Island Hopping In Croatia4 Posted by b_puliti - September 9, 2014 - Bike Tour, Croatia, Sights, Travel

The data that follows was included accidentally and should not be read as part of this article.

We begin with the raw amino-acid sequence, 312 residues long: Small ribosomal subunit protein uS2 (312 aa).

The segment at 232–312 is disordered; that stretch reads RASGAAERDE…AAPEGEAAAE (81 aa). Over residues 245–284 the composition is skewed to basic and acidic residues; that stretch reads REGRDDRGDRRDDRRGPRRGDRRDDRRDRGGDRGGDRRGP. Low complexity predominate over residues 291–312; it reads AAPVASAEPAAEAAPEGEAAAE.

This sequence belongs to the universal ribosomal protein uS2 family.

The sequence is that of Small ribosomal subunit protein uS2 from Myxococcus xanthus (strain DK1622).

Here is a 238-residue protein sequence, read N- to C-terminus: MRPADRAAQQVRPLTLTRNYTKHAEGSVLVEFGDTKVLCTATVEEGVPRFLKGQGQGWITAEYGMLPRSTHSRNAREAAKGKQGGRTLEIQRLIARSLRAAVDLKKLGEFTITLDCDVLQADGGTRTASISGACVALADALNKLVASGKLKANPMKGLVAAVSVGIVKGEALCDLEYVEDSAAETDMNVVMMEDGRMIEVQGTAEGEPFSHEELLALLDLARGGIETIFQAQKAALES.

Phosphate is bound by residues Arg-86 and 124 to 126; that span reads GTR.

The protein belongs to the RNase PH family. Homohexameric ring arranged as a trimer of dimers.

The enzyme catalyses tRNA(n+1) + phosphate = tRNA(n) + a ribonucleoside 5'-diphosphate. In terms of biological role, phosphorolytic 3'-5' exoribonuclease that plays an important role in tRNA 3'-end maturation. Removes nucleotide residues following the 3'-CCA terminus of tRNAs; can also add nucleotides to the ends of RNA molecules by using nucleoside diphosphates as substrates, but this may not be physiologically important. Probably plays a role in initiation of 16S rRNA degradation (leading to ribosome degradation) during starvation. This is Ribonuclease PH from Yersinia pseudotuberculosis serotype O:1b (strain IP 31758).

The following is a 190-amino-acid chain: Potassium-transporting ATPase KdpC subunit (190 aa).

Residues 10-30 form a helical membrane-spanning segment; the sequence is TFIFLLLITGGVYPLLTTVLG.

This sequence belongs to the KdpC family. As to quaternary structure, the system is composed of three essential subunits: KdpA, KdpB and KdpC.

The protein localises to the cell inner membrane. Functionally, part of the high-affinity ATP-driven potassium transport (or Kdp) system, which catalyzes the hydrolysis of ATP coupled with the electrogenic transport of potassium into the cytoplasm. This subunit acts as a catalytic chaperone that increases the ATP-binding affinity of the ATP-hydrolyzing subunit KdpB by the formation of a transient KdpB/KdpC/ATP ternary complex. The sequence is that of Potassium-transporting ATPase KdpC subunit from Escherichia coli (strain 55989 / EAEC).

From Ancona, Italy, we hopped an overnight ferry across the Adriatic Sea. You have three options when purchasing your ferry ticket: you can purchase a ticket that guarantees you a cabin, you can purchase a ticket that guarantees you a seat, or you can purchase a ticket that just gets you on the boat. You’re probably not surprised by now, but we purchased the ticket with no additional cost. Come nightfall, we were pleasantly happy with our decision. While people who bought seat tickets were confined to sleep in a chair that hardly reclined in a not-so-quiet area reminiscent of an airplane, we took to the top deck and slept on our sleeping pads under the stars. The next morning we awoke just before arriving in Split, Croatia! On the recommendation of our host, we spent our time in Croatia island hopping. First up: Vis, the furthest inhabited island off of Croatia’s mainland. One of the first things we noticed (after the “no camping” signs) was how hilly the island was. With just two main roads, there’s not much of an opportunity to escape the climbing. We were a bit envious of all the people zooming by on 50 cc scooters. Definitely the way to go if you’re not carrying your life with you. On our second day on the island, we hiked down to Stiniva Beach, a white pebble cove with a small area of turquoise water that eventually leads out to the sea between tall cliffs. Justin attempted to rock climb up the cliff from the water, but was quickly discouraged by the sharp-edged rock. An early start to our day meant we were rewarded with being the first ones on the beach! At the other end of the island lies Kozima, featuring pretty red roofs and a harbor where we had lunch on the beach. After two days on Vis, we ferried to what would become our favorite island: Lastovo. This remote island has a limited ferry schedule. We arrived at 10:30 p.m., which is not at all convenient for finding a stealth wild camping spot, so we had booked an apartment beforehand (through booking.com). Unfortunately, we overlooked the 12-kilometer ride inland once we arrived on the island. We rode via headlamp through the dark, and as seems to happen fairly often, were soon pedaling through the rain. An hour after our ferry made land, we were welcomed by the owners of the apartment, who helped carry our panniers down multiple flights of steps… …and had a dinner of fresh-caught fish and homemade white wine waiting in our apartment for us. The next day we discovered our temporary digs even came with a housecat! We fed him tuna from the can and named him “Karlo” after the Croatian beer, Karlovačko, we consistently saw advertisements for (and drank a fair amount of). Either we look as skinny as the stray cat I couldn’t stop feeding, or Croatian hospitality is unlike what we’ve experienced thus far—on our second night in town, the generous owner dropped off heaping plates of food to us yet again. She spoke very little English, but during our conversation we took away that Lastovo is a special little island in that it is made up of 46 square kilometers, features 46 hills, 46 cultivated fields, 46 small churches, and its municipality consists of 46 uninhabited islets. We had a view of these 46 outlying islands when we camped out right next to the water on our last night. Claims that Lastovo has the starriest sky in Europe held true. After two days on Lastovo, we ferried to Korcula. Bigger than the previous islands we visited, it required quite a bit more riding (and climbing). Here, and on the other islands, we noticed a pretty drastic difference between homes on the coastline… We caught our final ferry to the mainland the next day at noon and climbed steeply and immediately from sea level in the hot, hot sun. We eventually made it into Dubrovnik, a medieval walled city that's used today as a filming site for HBO’s Game of Thrones.